[dns-wg] Hijacking DNS traffic for fun and profit... or something
Jim Reid jim at rfc1035.com
Wed Jul 6 22:23:04 CEST 2016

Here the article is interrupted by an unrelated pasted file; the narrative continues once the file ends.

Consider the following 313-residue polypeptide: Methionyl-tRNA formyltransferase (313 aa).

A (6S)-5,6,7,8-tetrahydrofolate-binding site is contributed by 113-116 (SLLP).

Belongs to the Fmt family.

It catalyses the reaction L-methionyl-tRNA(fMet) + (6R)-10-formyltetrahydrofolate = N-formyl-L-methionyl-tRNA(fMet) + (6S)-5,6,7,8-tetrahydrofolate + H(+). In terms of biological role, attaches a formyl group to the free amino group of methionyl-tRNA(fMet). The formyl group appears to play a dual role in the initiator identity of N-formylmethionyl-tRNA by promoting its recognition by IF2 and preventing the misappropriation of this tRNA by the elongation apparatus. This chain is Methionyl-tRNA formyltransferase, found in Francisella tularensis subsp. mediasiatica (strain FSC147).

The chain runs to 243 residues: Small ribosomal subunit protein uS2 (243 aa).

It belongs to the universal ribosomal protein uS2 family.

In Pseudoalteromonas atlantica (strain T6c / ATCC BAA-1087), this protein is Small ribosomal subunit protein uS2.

> On 6 Jul 2016, at 20:36, Max Grobecker <max.grobecker at ml.grobecker.info> wrote: > > "Do not do illegal stuff with your internet connection" and "We will hijack your DNS requests (and maybe other services, too) just to make sure you don't do illegal stuff" are two completely different things. Indeed. And sometimes ISPs hijack DNS traffic (or whatever) even when there’s nothing untoward going on: think stupid hotel and coffee shop networks for instance. My point remains though. Unless your contract and national law explicitly says the ISP never rewrites DNS responses, you shouldn’t assume it doesn’t happen. And even if those legal documents did say this, that doesn’t necessarily mean DNS rewriting doesn’t happen either. FWIW this is one reason why all my computers run their own validating resolvers. :-) > Of course, the contract with my ISP (in my case Deutsche Telekom) contains paragraphs that make me fully liable to anything I do with my internet connection, including > illegal file sharing, hacking attacks or whatever. But they won't finger in my data traffic. Your contract might not explicitly say that Max. But I expect the small print will say somewhere that DT has the right to do things to your service if they consider your use of their interwebs to be naughty or harms others or is blocked by court order, blah, blah, blah. Those contractual provisions will go beyond holding you liable after the fact: eg blocking port 25 if they decide you're sending spam. As you’ve just pointed out. > The worst thing that can happen to you is that they block port 25/TCP on your connection if you're sending SPAM. Hmmm. I wonder what would happen if you tried to visit a child abuse web site or something that was similarly illegal in Germany? [It doesn’t matter where that content happens to be hosted BTW.] And please note I am not suggesting you actually test this.
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